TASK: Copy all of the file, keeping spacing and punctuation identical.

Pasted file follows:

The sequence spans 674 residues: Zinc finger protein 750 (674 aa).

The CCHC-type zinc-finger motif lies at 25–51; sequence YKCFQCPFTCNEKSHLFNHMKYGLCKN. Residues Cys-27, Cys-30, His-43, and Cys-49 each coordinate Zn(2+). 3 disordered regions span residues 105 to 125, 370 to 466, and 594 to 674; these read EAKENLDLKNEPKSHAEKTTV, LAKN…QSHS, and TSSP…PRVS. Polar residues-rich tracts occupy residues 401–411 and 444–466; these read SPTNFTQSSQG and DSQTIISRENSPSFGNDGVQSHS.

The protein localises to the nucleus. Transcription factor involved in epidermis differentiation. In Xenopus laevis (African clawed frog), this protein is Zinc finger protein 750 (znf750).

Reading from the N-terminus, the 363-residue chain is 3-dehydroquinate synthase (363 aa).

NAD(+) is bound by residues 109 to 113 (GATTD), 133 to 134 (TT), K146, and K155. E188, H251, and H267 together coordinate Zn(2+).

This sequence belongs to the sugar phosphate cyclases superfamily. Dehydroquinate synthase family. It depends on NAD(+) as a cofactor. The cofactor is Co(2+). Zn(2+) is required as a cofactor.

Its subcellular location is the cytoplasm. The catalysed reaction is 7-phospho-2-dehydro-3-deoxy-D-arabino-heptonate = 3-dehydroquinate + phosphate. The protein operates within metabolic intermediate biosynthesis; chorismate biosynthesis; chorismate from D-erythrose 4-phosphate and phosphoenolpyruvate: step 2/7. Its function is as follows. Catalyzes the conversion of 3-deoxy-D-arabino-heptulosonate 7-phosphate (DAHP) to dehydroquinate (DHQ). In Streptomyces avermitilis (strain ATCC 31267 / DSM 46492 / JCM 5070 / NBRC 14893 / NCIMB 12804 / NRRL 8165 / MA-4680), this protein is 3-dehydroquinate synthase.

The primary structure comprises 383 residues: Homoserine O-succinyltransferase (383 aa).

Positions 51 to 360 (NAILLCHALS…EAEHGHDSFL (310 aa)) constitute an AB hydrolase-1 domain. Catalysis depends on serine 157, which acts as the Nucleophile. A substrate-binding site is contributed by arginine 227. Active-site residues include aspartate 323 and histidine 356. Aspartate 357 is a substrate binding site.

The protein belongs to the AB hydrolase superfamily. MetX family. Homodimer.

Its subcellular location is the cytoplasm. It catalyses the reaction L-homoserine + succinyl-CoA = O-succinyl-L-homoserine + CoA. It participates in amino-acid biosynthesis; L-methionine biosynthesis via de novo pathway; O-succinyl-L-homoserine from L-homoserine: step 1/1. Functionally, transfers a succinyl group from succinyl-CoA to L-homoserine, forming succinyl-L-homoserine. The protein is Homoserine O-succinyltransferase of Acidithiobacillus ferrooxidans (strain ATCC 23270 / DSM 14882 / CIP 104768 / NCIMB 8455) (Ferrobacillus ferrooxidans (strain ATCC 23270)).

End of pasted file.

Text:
The sequence spans 674 residues: Zinc finger protein 750 (674 aa).

The CCHC-type zinc-finger motif lies at 25–51; sequence YKCFQCPFTCNEKSHLFNHMKYGLCKN. Residues Cys-27, Cys-30, His-43, and Cys-49 each coordinate Zn(2+). 3 disordered regions span residues 105 to 125, 370 to 466, and 594 to 674; these read EAKENLDLKNEPKSHAEKTTV, LAKN…QSHS, and TSSP…PRVS. Polar residues-rich tracts occupy residues 401–411 and 444–466; these read SPTNFTQSSQG and DSQTIISRENSPSFGNDGVQSHS.

The protein localises to the nucleus. Transcription factor involved in epidermis differentiation. In Xenopus laevis (African clawed frog), this protein is Zinc finger protein 750 (znf750).

Reading from the N-terminus, the 363-residue chain is 3-dehydroquinate synthase (363 aa).

NAD(+) is bound by residues 109 to 113 (GATTD), 133 to 134 (TT), K146, and K155. E188, H251, and H267 together coordinate Zn(2+).

This sequence belongs to the sugar phosphate cyclases superfamily. Dehydroquinate synthase family. It depends on NAD(+) as a cofactor. The cofactor is Co(2+). Zn(2+) is required as a cofactor.

Its subcellular location is the cytoplasm. The catalysed reaction is 7-phospho-2-dehydro-3-deoxy-D-arabino-heptonate = 3-dehydroquinate + phosphate. The protein operates within metabolic intermediate biosynthesis; chorismate biosynthesis; chorismate from D-erythrose 4-phosphate and phosphoenolpyruvate: step 2/7. Its function is as follows. Catalyzes the conversion of 3-deoxy-D-arabino-heptulosonate 7-phosphate (DAHP) to dehydroquinate (DHQ). In Streptomyces avermitilis (strain ATCC 31267 / DSM 46492 / JCM 5070 / NBRC 14893 / NCIMB 12804 / NRRL 8165 / MA-4680), this protein is 3-dehydroquinate synthase.

The primary structure comprises 383 residues: Homoserine O-succinyltransferase (383 aa).

Positions 51 to 360 (NAILLCHALS…EAEHGHDSFL (310 aa)) constitute an AB hydrolase-1 domain. Catalysis depends on serine 157, which acts as the Nucleophile. A substrate-binding site is contributed by arginine 227. Active-site residues include aspartate 323 and histidine 356. Aspartate 357 is a substrate binding site.

The protein belongs to the AB hydrolase superfamily. MetX family. Homodimer.

Its subcellular location is the cytoplasm. It catalyses the reaction L-homoserine + succinyl-CoA = O-succinyl-L-homoserine + CoA. It participates in amino-acid biosynthesis; L-methionine biosynthesis via de novo pathway; O-succinyl-L-homoserine from L-homoserine: step 1/1. Functionally, transfers a succinyl group from succinyl-CoA to L-homoserine, forming succinyl-L-homoserine. The protein is Homoserine O-succinyltransferase of Acidithiobacillus ferrooxidans (strain ATCC 23270 / DSM 14882 / CIP 104768 / NCIMB 8455) (Ferrobacillus ferrooxidans (strain ATCC 23270)).